Nature and Man are both anarchic and rebellious; each can create revolution in its own way! Colour, both natural and synthetic, is no exception and you will soon find that by adopting an experimental approach you will reveal some unusual and exciting functions of colour.
Every time I start reading in Exploring colour (experimental approaches to colour and stitch with Julia Caprara) I just want to close it, jump up and start collecting colors in a notebooks! I don’t know why, but there is something magic with how Julia Caprara presents the exercises in the book that just gets me going. I guess it has a few explanations, one being that I already love collecting colors and filling notebooks, I just didn’t knew I collected colors and didn’t do it with any special intention earlier…
The books target audience is embroiderers and textile artists, but I think you can use it what ever art form you’re in to right now. There is a chapter on colour theory where Caprara talks about colour harmony, the complimentary colour contrasts as well as primary and secondary colors, tints and tones and how we can combine colors in different ways.
My favorite part of the book is “the assignments” that you get along the way, and of course the yummy images of pastel crayons, embroidery close-ups and open sketchbooks. The images are beautiful and the assignments are written in a way that I can?t resist them. They are all fun exercises, the first one for example is to get a small notebook and start collecting colours within one colour family in it! I’ve already started one, and I’m having so much fun just seeing my colour everywhere. I choose pink for my first colour sketchbook…
Caprara suggests using oil pastel crayons, coloured pencils, watercolours, scraps of paper, bits of fabric and yarn etc. and gluing it into your sketchbook as you collect your colour. She writes:
Be prepared to be experimental and inventive, and take note about how you feel when you work with different materials.
She suggests that you examine how different hues goes together and also how other colors work with your colour family. When you write notes in your journal collection you will see how it comes alive, and years later you can return to it and remember your discoveries. Caprara gives lots of suggestions on how you can enhance your collection, narrow it down or widen it, collect around words or poems or sketch from nature.
Later in the book Caprara has even more fun assignments, and in the later half of the book she describes how we can paint with stitch, experiment with different embroidery techniques and use the colour collections in our fabric design. There are suggestions and ideas in this book to keep a full time artist busy for a year or two, but collecting colours and experimenting with them is a life project. You can tell Caprara has taught many inspirational workshops in her life when you read her book. I will take this book down many many times form the book shelf to get inspirational infusions and new colour combination ideas. I’ve already read it three times now!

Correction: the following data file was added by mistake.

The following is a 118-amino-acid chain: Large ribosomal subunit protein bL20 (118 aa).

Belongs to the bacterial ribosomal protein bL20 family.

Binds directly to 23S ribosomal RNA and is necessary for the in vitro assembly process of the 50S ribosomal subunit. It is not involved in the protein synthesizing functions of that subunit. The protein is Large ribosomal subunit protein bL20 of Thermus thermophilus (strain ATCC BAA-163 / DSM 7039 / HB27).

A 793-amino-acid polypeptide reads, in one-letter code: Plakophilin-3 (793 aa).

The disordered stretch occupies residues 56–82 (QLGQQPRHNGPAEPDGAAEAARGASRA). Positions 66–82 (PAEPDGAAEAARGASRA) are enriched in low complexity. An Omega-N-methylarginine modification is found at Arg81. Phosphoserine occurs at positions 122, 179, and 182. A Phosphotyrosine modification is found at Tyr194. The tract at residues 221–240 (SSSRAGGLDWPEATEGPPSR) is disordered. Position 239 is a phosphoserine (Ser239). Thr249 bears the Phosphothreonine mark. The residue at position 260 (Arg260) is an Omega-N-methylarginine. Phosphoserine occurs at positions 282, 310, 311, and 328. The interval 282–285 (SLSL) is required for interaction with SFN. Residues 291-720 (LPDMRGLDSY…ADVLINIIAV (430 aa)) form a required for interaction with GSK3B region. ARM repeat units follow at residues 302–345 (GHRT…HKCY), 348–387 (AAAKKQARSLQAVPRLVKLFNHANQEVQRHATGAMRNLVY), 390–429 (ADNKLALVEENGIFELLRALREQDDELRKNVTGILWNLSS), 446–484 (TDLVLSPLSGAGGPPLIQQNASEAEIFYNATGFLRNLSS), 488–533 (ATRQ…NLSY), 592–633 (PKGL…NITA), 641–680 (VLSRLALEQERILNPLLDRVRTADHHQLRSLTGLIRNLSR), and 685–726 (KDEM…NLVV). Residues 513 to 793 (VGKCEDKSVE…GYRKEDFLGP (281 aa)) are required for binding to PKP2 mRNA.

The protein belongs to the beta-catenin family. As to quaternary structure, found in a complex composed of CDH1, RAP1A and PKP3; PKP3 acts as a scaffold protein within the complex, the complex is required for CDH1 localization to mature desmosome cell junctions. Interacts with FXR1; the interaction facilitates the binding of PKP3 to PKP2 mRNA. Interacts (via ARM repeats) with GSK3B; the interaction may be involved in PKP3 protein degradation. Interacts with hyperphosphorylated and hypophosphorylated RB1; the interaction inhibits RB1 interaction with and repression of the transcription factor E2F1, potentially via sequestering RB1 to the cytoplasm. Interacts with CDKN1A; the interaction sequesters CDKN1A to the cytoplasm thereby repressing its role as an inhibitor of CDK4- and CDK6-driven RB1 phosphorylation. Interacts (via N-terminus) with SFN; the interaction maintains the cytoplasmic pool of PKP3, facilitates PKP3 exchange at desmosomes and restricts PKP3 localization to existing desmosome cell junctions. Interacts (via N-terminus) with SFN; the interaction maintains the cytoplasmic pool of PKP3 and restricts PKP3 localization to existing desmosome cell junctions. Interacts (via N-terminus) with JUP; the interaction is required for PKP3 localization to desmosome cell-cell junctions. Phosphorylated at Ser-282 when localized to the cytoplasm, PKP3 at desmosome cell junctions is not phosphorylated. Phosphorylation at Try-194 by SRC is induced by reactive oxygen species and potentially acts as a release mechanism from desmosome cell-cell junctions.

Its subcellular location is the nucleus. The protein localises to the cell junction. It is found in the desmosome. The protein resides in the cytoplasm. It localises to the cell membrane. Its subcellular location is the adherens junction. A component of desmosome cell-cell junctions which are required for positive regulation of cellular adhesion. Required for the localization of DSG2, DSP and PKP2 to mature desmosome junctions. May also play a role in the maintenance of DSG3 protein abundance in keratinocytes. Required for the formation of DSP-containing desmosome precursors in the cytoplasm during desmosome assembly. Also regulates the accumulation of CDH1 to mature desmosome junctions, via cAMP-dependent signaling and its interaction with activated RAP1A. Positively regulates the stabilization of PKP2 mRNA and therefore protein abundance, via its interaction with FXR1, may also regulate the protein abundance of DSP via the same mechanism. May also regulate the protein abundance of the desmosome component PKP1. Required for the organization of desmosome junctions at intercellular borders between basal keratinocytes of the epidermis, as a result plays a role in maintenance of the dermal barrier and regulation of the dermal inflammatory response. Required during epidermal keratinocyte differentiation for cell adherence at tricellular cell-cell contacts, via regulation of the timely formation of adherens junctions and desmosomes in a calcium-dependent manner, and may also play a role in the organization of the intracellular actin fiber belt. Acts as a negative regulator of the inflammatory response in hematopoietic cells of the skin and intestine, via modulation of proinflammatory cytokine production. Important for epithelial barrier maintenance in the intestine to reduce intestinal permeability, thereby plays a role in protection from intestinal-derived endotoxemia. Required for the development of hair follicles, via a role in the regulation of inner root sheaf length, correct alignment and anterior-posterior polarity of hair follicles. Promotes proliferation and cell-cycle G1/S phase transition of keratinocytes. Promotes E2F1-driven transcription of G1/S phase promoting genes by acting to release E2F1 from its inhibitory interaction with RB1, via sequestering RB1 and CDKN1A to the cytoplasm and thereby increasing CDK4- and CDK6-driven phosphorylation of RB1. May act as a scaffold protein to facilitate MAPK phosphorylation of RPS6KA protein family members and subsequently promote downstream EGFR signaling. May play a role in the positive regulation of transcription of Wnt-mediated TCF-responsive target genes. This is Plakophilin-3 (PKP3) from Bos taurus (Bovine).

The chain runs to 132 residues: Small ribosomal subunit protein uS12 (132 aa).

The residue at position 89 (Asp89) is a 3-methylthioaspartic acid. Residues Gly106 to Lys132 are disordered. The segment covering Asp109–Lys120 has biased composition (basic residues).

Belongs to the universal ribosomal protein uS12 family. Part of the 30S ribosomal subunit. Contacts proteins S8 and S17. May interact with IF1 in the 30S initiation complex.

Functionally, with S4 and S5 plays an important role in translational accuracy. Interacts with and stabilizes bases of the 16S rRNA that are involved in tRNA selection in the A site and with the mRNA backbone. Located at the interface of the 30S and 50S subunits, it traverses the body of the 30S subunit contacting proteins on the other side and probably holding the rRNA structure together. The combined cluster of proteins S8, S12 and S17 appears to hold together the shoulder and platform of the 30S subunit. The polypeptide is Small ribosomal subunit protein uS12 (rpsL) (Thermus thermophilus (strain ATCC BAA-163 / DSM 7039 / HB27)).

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English textile artist Julia Caprara was the director and principal of Opus School of Textile Art that she started together with her husband Alex. Julia Caprara sadly died in 2008. I really like Caprara’s style and would love to read her other book The Magic of Embroidery (1993) but it is not available at amazon, so I guess ebay will be the place to look for it.
Stitches, straps and layers
I’ve also read Maggie Grey’s own most recent book called Stitches, Straps & Layers (2009). It’s a beautiful book with lots of extremely yummy and very layered images of fabric surfaces. In the book the aim is to build textiles from the bottom up and recycle the materials you already own as much as possible.
I love the photos but can’t really say I’ve been inspired to do anything in the book (yet). Oh except maybe when I was sewing paper strips on the sewing machine? Now that I think about it I guess I was inspired by the straps in this book! The biggest reason I haven’t dived into making projects from the book is because I don’t own the things required, like abaca paper, vanishing muslin, foil, misty fuse, carrier rods, paintsticks, puff paint, adirondack paint or even a heat setting tool! What, you say, you don’t own any of these things? It feels kind of strange to have to buy quite a few new stuff as the book says it’s all about recycling! With that philosophy in mind I would have thought I could at least try to start experimenting, but I can’t do any of the projects with what I own… :-( I wish I had more money. Always.
If you’ve got some experience in mixed media fabric art though (and own some foil and other fun materials), I think you’ll want to explore the projects and ideas in this book.
Oh, by the way – you can find very cool Free tutorials (downloadable PDF-files to print) at another of Maggie’s sites! I love these pdf’s and I’ve downloaded all of them! Check them out.